Kenyan mortgage lender Housing Finance posted a 65 percent rise in its nine-month pretax profit on Monday and said it was seeking to float a 25-year housing bond to help address funding bottlenecks arising from interest rates.
Pretax earnings for the second-largest mortgage lender in Kenya rose to 582 million shillings ($5.8 million) from 325 million shillings in the same period last year. The mortgage book grew by 24 percent to 22.8 billion shillings.
Frank Ireri, Housing Finance’s managing director, said he expected profit growth to be sustained into the fourth quarter, helped by strong demand for housing in the middle and lower end of the market.
“There is still a strong demand for properties especially in the middle to middle lower segment which are our main focus,” Ireri said.
Concerned with the huge fluctuations in short-term funding instruments, Ireri said he was considering floating a 25-year housing bond targeting pension funds and real estate investment trusts.
“Access to long-term financing will insulate the housing finance system from market fluctuations associated with short-term funds,” Ireri said in a statement.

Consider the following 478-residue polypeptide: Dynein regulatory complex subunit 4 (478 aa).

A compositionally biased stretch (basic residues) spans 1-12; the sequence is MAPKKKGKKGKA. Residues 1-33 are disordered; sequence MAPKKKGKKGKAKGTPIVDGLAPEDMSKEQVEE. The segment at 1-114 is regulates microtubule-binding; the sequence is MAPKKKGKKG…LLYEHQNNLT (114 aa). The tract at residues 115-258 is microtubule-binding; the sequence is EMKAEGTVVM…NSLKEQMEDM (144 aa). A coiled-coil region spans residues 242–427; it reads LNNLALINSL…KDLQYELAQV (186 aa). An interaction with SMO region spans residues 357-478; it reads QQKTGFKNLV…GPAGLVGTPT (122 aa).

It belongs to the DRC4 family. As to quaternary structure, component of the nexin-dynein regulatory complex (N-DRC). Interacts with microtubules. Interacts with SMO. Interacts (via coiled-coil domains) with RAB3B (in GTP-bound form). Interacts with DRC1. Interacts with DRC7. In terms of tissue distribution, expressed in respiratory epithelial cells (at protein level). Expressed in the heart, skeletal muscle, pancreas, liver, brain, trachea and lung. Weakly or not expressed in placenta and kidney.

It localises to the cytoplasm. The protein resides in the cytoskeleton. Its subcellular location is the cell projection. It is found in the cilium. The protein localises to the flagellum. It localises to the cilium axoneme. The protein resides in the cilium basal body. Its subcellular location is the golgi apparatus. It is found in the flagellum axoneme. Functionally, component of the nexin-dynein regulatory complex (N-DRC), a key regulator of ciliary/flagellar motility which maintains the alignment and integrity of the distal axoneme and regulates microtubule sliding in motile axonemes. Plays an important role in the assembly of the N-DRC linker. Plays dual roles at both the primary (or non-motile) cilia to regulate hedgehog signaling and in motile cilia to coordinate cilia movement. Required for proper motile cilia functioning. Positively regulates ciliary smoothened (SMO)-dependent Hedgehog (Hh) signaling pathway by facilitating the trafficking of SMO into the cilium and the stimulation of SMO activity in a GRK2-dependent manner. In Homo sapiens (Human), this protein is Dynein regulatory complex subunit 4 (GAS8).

The mortgage lender raised 7 billion shillings through a 7-year bond issue in October last year. The bond had a fixed rate set at 8.5 percent and a variable rate pegged at 3 percent above the 182-day Treasury bill rate.
Net interest income rose 34 percent to 1.39 billion shillings, despite customer deposits dipping 14 percent to 532 million shillings.
The mortgage lender said in September that shilling depreciation was slowing the flow of real estate developments and could hurt the industry as construction material costs rise.